If car theft seems like a low-tech crime to you, you’re forgetting the extent to which computers are now standard car parts. Computer control of automobiles makes some cool features possible, but one of those features may be that thieves can start a vehicle using a portable computer. How? Police in Houston, where a culprit was caught on camera, aren’t actually sure how they did it. [More]
Earlier today, a bipartisan group of senators introduced legislation intended to combat new rules that some critics believe gives expanded hacking authority to federal law enforcement agencies. In response, the Justice Department claims that this bill isn’t necessary to protect consumers’ privacy. [More]
A group of Senators has announced today that they are introducing a new bill into the Senate designed to prevent mass hacking of Americans’ digital devices. But the lawmakers aren’t targeting shadowy collectives or foreign nationals with their proposed legislation; they’re seeking to limit the scope of actual Federal agencies’ powers.
Copyright Office Rules: Yes, Security Researchers May Hack Cars (And A Couple Other Things) For Science
Copyright law is surprisingly pervasive. It affects everything from computers to cars (and tractors). The law says you’re not allowed to circumvent DRM on anything for any reason… except for a big pile of things you actually legally can. Those exemptions get re-evaluated every three years, and today the new list is out.
While it might be super convenient to have everything in your home connected to the Internet, that interconnectivity can also give attackers a chance to sneak in through seemingly innocent devices. Take the humble tea kettle: a security researcher in England has been hacking into smart kettles across the country and gaining access to private WiFi networks.
Jeep Cherokee Owners File Lawsuit Against Fiat Chrysler, Harman After Hackers Wirelessly Hijack Vehicle
It was inevitable: A few weeks after hackers showed that a Jeep Cherokee could be hijacked remotely, three car owners have filed a lawsuit seeking class-action status against Fiat Chrylser Automobiles and Harman International, the maker of the Uconnect onboard infotainment system.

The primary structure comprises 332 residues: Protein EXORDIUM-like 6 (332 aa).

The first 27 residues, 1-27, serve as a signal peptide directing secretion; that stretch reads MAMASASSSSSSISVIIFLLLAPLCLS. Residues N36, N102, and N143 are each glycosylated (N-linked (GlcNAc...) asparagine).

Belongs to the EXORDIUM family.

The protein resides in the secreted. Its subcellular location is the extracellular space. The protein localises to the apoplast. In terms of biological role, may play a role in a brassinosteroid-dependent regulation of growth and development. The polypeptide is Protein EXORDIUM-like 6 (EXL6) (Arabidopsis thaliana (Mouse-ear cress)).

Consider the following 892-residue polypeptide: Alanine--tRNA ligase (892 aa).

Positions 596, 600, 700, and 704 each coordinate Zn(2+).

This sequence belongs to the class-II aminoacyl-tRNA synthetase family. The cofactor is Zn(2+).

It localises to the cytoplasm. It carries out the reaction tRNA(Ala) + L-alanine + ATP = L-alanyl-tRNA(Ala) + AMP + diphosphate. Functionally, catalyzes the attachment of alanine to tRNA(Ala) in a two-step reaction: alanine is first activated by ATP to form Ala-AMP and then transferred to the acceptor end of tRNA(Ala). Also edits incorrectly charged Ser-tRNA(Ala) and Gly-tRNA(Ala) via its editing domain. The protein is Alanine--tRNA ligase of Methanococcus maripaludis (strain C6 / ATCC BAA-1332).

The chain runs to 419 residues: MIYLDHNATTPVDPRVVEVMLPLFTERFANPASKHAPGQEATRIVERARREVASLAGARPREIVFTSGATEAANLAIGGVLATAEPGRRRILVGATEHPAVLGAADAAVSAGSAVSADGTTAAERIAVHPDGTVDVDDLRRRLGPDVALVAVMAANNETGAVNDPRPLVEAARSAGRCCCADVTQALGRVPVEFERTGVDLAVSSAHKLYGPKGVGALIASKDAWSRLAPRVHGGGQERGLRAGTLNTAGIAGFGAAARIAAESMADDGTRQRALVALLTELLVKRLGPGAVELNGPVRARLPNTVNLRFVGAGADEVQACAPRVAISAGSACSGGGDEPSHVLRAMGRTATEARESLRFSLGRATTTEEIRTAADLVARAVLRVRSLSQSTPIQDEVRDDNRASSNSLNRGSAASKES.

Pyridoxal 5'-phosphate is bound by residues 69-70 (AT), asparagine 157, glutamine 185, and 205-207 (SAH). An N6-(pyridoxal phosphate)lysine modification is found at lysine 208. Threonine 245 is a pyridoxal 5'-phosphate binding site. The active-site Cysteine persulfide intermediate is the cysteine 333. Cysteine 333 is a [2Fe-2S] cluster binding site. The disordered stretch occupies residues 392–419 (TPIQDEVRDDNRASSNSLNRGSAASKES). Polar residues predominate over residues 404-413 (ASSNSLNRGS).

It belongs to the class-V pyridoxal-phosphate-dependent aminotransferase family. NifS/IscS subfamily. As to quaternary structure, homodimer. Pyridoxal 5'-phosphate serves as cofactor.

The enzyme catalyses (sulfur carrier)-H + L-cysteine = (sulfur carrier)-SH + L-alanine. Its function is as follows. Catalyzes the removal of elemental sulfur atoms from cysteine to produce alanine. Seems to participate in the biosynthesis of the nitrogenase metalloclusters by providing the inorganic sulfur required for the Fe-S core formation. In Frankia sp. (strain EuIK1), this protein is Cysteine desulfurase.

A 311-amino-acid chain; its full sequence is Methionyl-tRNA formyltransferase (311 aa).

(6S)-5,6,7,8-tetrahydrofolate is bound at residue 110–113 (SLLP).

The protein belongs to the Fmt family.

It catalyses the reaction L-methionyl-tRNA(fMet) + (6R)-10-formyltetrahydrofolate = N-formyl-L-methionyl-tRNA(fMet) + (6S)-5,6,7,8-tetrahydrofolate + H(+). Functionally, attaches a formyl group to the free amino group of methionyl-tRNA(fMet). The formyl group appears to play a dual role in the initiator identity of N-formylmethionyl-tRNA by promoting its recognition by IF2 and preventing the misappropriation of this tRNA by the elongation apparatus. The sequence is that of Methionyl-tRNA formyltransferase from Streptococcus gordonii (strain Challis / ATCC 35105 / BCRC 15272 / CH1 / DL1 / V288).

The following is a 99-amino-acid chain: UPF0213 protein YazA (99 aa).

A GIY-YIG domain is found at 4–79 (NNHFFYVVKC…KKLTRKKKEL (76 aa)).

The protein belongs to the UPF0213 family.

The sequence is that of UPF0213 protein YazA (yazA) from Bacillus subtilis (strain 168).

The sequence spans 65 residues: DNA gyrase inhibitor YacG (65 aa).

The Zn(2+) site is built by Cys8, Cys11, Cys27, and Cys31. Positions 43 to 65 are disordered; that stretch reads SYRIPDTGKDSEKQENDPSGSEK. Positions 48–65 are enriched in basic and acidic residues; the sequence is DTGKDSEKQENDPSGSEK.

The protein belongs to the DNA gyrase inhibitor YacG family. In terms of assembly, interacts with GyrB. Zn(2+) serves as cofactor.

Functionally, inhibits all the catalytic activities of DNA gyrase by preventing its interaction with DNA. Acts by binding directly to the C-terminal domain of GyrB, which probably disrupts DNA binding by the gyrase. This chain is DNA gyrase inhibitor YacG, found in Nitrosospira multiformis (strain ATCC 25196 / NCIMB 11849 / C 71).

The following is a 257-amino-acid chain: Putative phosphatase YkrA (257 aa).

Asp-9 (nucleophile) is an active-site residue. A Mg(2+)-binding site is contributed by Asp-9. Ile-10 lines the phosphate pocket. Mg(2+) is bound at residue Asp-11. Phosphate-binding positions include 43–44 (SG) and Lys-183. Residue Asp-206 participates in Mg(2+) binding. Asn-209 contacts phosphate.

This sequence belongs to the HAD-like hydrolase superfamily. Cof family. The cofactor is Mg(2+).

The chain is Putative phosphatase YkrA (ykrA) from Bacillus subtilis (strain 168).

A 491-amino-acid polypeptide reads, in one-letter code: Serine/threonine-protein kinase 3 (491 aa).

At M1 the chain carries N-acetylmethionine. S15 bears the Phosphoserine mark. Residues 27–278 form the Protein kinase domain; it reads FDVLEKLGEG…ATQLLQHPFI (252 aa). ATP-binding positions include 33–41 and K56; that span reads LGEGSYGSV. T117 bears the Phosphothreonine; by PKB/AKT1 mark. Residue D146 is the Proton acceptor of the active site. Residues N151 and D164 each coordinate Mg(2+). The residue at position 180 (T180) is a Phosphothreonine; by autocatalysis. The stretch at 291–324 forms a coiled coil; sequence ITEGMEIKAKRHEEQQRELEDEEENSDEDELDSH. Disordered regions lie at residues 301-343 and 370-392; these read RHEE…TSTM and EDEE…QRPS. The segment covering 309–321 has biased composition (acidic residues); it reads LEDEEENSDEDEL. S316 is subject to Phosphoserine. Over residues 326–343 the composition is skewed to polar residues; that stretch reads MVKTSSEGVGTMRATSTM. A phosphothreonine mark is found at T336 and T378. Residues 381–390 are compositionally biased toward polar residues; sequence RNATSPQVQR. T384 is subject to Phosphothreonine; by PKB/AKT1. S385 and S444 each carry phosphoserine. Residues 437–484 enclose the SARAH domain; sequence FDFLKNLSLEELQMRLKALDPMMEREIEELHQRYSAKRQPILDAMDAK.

After a journalist’s report of being inside a 2014 Jeep Cherokee while hackers miles away took over his car as part of an experiment, Fiat Chrysler has announced it’s offering a software patch for some of its internet-connected vehicles. That being said, the company didn’t directly acknowledge the hacking event itself.
It sounds like a nightmare: You’re driving along, maybe whistling along to the radio, when suddenly the music changes and starts blasting, the car begins honking and won’t stop and the transmission cuts out. Nightmarish though that may sound, it could be a reality for drivers, after a team of hackers showed they’re able to get control of a vehicle from miles away.
A week after a government report identified security weaknesses within the airline industry including the possibility that newer airplanes with interconnected WiFi systems could be hacked, the Federal Bureau of Investigation and Transportation Security Administration issued an alert warning airlines to be vigilant about monitoring for such threats. [More]
Some of the world’s banks likely had a crummy Valentine’s Day after a new report from a computer-security firm came out this weekend, saying that a group of criminals has stolen millions of dollars since late 2013 from financial institutions in Russia, Eastern Europe and the United States. And it doesn’t seem like they’re done yet.
Someone — or, as it turns out, a number of someones — might be the proud new owner(s) of a couple books, a bottle of wine and another of bourbon and oh yeah, around $20,000 in cash after a hacker group claims to have beaten Apple’s new fingerprint scanner, Touch ID. This, just a few days after the iPhone 5S descended on the public. [More]
After his Xbox Live account was stolen, Josh had to file a Better Business Bureau complaint in order to make MIcrosoft pay attention to him and restore his account access. After three months, he was delighted to log back in to his account, but surprised to learn that he had been banned for a “code of conduct violation.” What did his account do to get banned? It was trying to steal other accounts. Imagine that.
Researchers have proposed a new method for detecting trojan viruses embedded into hardware chips by using voltage detectors that “sing out” in a different frequency when they’re used on a tampered circuit.
A certain Scarlett Johansson photo you may have read about but certainly didn’t check out yourself is part of a federal investigation that resulted in the arrest of a 35-year-old Florida man who is accused of hacking into online accounts of various celebrities.
Good firewalls make good neighbors, but they won’t stop a determined hacker from busting through and manipulating your cyber footprints. For proof, look at the Minnesota man convicted of hacking his neighbor’s WiFi and attempting to frame him for child pornography and other crimes will serve 18 years in prison.